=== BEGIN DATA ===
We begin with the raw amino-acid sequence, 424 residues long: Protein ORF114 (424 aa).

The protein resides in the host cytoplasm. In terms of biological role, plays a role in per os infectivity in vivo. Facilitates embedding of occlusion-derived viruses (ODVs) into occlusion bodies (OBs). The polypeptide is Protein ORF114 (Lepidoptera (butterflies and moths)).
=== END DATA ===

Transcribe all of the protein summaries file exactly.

We begin with the raw amino-acid sequence, 424 residues long: Protein ORF114 (424 aa).

The protein resides in the host cytoplasm. In terms of biological role, plays a role in per os infectivity in vivo. Facilitates embedding of occlusion-derived viruses (ODVs) into occlusion bodies (OBs). The polypeptide is Protein ORF114 (Lepidoptera (butterflies and moths)).